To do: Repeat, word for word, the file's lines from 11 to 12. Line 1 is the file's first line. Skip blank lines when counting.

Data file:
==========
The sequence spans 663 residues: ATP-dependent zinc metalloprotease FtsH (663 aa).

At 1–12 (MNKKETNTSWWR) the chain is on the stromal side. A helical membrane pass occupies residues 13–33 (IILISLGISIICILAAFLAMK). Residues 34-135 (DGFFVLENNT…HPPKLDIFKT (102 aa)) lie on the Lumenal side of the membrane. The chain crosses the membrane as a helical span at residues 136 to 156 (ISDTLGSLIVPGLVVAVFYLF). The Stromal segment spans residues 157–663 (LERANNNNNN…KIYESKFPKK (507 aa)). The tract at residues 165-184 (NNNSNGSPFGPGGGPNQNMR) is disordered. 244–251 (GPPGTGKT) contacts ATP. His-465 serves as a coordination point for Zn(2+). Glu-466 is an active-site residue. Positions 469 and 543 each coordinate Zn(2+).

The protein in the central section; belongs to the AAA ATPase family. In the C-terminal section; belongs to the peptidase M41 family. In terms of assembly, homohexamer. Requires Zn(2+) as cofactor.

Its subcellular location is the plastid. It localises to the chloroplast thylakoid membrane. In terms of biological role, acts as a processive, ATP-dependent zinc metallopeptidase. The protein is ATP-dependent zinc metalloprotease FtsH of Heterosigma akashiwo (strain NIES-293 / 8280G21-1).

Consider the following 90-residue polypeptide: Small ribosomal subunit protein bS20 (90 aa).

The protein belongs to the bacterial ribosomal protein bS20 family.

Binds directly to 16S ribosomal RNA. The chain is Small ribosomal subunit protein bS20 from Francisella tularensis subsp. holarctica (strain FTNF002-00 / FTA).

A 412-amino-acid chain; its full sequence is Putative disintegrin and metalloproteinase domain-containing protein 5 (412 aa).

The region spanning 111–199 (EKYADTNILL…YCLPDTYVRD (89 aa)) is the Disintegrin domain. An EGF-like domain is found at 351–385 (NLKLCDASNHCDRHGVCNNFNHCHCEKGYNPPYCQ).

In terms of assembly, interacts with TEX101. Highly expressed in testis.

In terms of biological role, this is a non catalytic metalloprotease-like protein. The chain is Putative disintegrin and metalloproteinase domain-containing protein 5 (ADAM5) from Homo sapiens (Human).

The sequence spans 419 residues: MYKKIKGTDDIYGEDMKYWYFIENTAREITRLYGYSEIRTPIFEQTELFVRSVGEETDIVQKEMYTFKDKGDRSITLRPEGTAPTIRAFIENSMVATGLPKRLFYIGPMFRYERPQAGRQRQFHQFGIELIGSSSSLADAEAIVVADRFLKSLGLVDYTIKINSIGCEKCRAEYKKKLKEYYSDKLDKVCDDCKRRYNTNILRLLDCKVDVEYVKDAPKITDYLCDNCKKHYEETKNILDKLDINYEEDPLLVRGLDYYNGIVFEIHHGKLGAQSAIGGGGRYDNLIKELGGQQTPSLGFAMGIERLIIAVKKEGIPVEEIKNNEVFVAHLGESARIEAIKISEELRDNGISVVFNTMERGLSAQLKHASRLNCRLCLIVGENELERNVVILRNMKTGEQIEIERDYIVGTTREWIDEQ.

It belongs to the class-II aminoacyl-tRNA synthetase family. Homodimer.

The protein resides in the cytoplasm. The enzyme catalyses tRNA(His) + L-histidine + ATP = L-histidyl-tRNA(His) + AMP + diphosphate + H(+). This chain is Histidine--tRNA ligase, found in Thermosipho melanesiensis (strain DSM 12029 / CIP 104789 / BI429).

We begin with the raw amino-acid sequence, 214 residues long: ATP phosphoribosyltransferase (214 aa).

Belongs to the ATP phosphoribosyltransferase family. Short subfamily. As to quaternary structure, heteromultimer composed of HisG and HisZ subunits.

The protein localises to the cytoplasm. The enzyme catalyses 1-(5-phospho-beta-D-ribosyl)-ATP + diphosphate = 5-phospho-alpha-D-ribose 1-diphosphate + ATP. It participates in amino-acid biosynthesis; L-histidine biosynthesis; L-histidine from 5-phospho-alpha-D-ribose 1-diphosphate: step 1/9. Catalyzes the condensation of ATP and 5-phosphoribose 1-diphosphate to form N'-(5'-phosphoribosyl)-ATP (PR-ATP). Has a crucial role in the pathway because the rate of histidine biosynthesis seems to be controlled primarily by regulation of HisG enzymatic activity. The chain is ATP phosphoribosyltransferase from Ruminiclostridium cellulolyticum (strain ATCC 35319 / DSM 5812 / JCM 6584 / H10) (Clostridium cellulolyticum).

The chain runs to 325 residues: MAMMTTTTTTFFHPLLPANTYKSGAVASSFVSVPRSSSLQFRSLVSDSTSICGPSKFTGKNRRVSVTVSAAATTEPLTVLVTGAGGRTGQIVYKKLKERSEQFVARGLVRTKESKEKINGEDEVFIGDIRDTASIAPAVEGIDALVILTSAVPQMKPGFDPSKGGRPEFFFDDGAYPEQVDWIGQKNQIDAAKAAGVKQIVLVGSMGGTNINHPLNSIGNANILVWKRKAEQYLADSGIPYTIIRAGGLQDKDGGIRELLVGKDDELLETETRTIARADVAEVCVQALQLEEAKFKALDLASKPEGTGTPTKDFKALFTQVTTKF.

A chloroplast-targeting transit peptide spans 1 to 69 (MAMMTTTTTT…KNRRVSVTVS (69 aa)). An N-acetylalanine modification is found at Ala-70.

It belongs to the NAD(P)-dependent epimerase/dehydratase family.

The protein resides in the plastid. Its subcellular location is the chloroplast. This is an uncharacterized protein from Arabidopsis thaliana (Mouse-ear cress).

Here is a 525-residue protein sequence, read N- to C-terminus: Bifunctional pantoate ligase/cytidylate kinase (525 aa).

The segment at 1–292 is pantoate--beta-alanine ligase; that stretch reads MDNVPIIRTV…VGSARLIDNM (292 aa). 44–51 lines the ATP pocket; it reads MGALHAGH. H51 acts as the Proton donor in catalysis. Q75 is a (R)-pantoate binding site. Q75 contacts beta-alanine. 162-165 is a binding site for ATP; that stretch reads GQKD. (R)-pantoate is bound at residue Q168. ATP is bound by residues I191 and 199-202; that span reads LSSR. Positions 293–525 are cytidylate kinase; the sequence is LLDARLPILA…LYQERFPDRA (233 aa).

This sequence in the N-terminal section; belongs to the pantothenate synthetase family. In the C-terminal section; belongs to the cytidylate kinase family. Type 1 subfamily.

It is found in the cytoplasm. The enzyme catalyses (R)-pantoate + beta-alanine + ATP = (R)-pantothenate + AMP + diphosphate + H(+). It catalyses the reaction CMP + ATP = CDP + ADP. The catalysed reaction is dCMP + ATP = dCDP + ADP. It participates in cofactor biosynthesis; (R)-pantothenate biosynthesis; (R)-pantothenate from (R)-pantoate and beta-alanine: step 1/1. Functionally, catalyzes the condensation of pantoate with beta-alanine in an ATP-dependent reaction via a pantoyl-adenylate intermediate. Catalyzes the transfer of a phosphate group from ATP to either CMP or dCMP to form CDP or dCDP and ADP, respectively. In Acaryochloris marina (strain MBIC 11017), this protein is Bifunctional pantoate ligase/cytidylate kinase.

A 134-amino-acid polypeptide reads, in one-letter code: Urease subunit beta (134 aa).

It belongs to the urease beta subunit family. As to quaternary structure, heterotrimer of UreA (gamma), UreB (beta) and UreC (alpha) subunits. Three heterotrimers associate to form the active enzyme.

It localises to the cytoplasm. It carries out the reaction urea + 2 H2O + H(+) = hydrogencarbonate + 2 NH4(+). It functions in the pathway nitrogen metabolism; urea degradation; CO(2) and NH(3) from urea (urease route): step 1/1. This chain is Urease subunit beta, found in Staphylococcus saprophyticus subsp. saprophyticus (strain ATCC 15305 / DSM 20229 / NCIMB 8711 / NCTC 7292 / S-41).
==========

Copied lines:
In terms of biological role, this is a non catalytic metalloprotease-like protein. The chain is Putative disintegrin and metalloproteinase domain-containing protein 5 (ADAM5) from Homo sapiens (Human).

The sequence spans 419 residues: MYKKIKGTDDIYGEDMKYWYFIENTAREITRLYGYSEIRTPIFEQTELFVRSVGEETDIVQKEMYTFKDKGDRSITLRPEGTAPTIRAFIENSMVATGLPKRLFYIGPMFRYERPQAGRQRQFHQFGIELIGSSSSLADAEAIVVADRFLKSLGLVDYTIKINSIGCEKCRAEYKKKLKEYYSDKLDKVCDDCKRRYNTNILRLLDCKVDVEYVKDAPKITDYLCDNCKKHYEETKNILDKLDINYEEDPLLVRGLDYYNGIVFEIHHGKLGAQSAIGGGGRYDNLIKELGGQQTPSLGFAMGIERLIIAVKKEGIPVEEIKNNEVFVAHLGESARIEAIKISEELRDNGISVVFNTMERGLSAQLKHASRLNCRLCLIVGENELERNVVILRNMKTGEQIEIERDYIVGTTREWIDEQ.